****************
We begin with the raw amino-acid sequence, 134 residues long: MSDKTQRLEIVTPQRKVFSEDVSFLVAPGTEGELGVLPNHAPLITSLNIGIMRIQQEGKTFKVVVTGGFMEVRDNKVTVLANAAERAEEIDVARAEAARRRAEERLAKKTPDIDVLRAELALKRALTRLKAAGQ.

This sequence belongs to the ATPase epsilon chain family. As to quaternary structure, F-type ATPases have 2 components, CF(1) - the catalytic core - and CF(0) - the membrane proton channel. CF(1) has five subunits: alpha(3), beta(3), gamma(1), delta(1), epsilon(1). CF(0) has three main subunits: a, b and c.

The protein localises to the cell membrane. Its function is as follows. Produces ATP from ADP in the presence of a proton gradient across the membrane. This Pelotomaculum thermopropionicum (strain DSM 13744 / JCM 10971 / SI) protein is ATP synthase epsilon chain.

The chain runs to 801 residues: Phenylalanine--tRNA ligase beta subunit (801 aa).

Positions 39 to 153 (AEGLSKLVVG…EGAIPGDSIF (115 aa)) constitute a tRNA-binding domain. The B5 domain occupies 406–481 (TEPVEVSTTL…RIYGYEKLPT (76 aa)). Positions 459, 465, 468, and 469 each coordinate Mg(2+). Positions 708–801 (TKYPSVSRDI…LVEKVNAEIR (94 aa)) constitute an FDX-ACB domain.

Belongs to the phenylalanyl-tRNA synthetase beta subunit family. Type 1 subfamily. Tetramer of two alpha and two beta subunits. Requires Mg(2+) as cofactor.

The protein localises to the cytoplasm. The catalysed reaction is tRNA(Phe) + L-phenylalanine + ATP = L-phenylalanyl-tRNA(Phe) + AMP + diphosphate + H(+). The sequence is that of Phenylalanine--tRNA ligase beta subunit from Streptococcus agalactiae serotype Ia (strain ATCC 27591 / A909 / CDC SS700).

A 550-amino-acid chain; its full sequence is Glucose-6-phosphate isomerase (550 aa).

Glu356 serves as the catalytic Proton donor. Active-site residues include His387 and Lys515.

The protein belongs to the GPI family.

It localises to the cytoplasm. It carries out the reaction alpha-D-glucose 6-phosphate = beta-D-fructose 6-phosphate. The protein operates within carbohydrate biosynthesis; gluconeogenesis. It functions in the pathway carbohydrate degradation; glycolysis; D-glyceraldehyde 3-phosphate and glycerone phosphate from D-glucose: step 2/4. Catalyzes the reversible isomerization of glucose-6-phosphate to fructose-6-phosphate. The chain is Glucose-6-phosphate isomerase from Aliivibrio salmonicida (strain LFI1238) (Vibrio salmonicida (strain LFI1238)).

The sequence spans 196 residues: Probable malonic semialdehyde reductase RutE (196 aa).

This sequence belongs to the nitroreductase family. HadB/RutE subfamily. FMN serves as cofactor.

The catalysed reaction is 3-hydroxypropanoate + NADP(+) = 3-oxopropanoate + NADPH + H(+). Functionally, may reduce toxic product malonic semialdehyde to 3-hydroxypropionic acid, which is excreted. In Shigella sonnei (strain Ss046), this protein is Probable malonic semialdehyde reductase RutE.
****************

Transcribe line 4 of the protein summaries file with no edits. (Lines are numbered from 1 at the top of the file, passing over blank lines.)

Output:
The chain runs to 801 residues: Phenylalanine--tRNA ligase beta subunit (801 aa).